Here’s a surprise: an effete writer for the New Yorker is uncomfortable with patriotism, guns and the kind of men who join the military. So as you might imagine, Anthony Lane isn’t wild about Clint Eastwood’s new movie.
Lane claims that The 15:17 to Paris is one of the weirder films of the year, calling it a “thrusting reactionary fable that ends up bumping into the avant-garde.” The movie centers around the true story of three unlikely heroes (played by themselves) who, while on a European vacation, stop a terrorist from murdering a train full of people.
Lane recalls that the incident portrayed in the movie was “quite a story at the time, and the news coverage was excitable and widespread.” Unarmed American servicemen stop a deadly terrorist attack, ho-hum, don’t be so excitable. Lane says Eastwood making a “ninety-four-minute movie out of an incident that lasted a matter of minutes” is where many of the film’s problems lie.”
And that’s probably true, because Eastwood filled it in with flashbacks to the protagonists’ formative years and covers their attitudes and the events leading up to the attack. Unfortunately, he filled it with American themes. Lane chides the movie for being a “hundred per cent endorsement of a cultural rescue: natural-born warriors, made in America, take down the Muslim fanatic and, not for the first time, save those lazy-ass Europeans from a fate they can’t themselves defeat.”
Of course enthusiastic stories of American heroism are too hamfisted for a good progressive like Lane. A flashback scene has the young friends reveling in one’s cache of toy guns, and talking about hunting and playing war. “As I watched the scene, I thought, You could cut it out of this movie and paste it, unchanged, into another one, about a nice suburban kid who grows up and carries out a mass shooting.” Yes, that’s how things must look from Manhattan.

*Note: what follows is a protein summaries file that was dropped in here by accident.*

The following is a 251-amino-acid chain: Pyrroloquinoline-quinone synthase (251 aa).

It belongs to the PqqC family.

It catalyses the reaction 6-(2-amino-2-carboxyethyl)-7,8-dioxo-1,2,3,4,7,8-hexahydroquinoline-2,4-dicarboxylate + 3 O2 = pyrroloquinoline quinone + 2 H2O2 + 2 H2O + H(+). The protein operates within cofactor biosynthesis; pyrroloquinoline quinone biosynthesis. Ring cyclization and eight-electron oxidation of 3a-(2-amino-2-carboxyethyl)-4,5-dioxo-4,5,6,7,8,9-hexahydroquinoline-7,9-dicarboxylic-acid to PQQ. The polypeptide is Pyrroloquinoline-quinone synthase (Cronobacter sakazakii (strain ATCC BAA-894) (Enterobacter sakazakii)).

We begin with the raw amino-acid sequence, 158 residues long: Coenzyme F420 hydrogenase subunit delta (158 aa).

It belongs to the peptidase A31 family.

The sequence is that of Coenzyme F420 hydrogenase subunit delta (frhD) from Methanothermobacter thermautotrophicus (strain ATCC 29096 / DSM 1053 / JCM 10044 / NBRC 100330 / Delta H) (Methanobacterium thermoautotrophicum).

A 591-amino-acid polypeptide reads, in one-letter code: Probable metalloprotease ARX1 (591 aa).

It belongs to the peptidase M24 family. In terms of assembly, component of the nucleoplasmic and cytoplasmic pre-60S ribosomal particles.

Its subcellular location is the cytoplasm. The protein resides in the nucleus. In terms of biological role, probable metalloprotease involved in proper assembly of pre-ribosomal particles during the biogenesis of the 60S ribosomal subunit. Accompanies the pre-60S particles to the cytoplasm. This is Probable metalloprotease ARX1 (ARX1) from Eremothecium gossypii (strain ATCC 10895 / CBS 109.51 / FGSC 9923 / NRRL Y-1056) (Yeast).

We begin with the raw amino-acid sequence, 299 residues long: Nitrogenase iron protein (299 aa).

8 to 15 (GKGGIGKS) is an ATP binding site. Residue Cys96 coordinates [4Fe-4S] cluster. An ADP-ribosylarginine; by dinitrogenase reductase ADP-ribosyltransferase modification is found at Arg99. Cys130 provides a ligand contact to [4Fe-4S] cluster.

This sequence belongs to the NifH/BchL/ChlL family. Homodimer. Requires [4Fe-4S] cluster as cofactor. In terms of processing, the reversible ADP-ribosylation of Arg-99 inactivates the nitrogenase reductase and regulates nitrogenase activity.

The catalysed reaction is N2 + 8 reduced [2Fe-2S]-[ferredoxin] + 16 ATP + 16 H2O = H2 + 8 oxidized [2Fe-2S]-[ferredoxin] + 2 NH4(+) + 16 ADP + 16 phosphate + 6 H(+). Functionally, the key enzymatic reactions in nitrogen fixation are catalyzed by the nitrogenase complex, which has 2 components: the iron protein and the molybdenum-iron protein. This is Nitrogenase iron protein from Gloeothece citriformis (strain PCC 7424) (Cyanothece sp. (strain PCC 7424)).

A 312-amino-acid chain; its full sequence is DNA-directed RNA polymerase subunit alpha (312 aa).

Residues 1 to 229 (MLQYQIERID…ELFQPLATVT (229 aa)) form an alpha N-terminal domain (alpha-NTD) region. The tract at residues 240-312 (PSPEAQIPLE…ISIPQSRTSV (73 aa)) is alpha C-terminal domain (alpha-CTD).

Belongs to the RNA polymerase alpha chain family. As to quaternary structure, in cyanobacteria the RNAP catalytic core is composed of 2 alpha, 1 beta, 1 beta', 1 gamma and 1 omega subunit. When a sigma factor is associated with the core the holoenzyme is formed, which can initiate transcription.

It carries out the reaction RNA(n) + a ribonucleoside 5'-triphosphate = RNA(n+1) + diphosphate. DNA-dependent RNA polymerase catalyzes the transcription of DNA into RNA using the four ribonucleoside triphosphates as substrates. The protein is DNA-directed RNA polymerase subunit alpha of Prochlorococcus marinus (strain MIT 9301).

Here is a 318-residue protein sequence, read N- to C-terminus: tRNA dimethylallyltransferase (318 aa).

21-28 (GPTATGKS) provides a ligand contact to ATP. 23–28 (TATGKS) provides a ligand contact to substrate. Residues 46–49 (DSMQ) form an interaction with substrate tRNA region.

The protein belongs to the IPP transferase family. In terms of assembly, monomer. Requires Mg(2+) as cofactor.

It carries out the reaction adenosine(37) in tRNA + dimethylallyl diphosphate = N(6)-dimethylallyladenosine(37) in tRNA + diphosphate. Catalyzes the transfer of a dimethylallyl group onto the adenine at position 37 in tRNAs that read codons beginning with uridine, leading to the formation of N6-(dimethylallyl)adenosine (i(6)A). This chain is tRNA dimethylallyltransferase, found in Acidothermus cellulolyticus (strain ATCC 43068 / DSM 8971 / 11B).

"Eastwood, however, plays things straight, without a shimmer of unease, preferring to frame Spencer’s obsessive hoarding of weapons as a healthy pastime and also, naturally, as a preparation for the hour—or the seconds—of crisis that will define his adult life.” Yeah, it’s what used to be called being a boy, preparing to become what used to be called a man. Lane clearly doesn’t understand that but he knows some people do.
“To be fair, such an argument will make perfect sense not just to members of the N.R.A. but to countless families in Middle America, especially those who are sending their sons and daughters into the military.” And thank God it does. Word has it New Yorker writers aren’t too handy in a scrap.
As bone-chilling as young American boys playing war with their “arsenal of toy guns” is Anthony Lane’s more serious problem with 15:17 to Paris is its neglect of the main antagonist. He laments that, with most of the screen time dedicated to portrayal of the boys’ youth, their families’ belief in God, and their service in the military, hardly any perspective is given to the terrorist’s backstory. He asks:
Above all, what of Ayoub El Khazzani, the Moroccan at the heart of these events, who was already on the radar of the authorities in both Spain and France? Was this not an ideal opportunity to trace the paths—whether of grievance, paranoia, faith, or wrath—that lead a young man to dreams of slaughter? Was he not, in his way, catapulted towards his purpose no less firmly than Stone and his companions were, and with an equally fervent belief that he was obeying the decrees of his God?
So,the reviewer doesn’t approve of the heroes (toxic masculinity and all that), whom he dismisses as about equal to a mass shooter, but he’s all a-tingle to learn what’s up with the only guy who got on the train with a gun and evil intentions.